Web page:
…encircling Adriana’s cold, which may be bronchial. Adriana is Uruguayan and so I guess the cold is too. True that the ribs and shoulders can be protective, in both metaphoric and concrete sense. But it’s hard to ride the line between open and uptight. And anyway, the act of simply breathing makes you vulnerable.
I’m in Montevideo where it’s been damp a lot and I’m trying to stay out of the way (of the cold), below the sight line, or at least the trajectory of peril. But nonetheless, resisting the impulse to duck and compress, which really seems more the posture of grief than of living (I almost typed “duck and cover” but that’s another topic, another trip entirely).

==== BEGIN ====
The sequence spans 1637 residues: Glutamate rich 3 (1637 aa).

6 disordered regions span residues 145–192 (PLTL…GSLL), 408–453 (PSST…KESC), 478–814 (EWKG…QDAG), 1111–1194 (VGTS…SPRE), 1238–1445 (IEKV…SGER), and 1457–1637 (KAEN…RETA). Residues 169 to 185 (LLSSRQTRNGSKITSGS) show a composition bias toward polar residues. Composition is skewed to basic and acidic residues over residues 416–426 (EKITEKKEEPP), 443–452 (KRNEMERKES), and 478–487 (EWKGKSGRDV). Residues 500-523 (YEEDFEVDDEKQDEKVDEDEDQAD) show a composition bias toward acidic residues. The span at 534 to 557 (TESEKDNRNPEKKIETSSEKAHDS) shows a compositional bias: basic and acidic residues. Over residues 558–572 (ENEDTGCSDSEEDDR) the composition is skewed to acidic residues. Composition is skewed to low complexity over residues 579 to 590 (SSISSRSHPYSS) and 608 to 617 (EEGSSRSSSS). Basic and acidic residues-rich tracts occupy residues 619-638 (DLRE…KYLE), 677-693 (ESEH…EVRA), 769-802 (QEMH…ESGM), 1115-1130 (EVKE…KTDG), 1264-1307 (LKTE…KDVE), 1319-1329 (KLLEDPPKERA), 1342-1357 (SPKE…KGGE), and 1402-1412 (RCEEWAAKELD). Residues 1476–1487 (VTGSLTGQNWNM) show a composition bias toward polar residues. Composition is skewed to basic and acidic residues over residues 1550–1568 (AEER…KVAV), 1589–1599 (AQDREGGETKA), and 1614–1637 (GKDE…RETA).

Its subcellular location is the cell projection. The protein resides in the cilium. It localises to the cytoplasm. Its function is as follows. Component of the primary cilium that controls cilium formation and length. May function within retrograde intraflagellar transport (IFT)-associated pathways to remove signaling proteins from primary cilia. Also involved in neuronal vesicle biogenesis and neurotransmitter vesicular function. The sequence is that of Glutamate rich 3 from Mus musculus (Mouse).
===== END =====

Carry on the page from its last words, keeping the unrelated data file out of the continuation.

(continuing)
We were here once before, six years ago, and at that time I thought Montevideo was a smaller, sleepier version of Buenos Aires. But now I don’t think that at all. It’s very much it’s own thing: there are echoes of the larger city across the Rio de la Plata but where Buenos Aires holds a lot in common with New York City and Paris, Montevideo strikes me as much more American, more like the North of Argentina.
Anyway, back to the ribcage, and its relationship to the shoulderblade. Or something like that. It’s tricky: too much separation and you’ve got, well, separation. But too much engagement can bring your shoulders (and your chest) up to your ears. Okay, so long neck, get the shoulder on the back, but relax them. Again, it’s complicated. It’s not easy to draw and it’s not easy to do.
Some of the skeleton is armature and some of it is shell. Oh well, we knew that.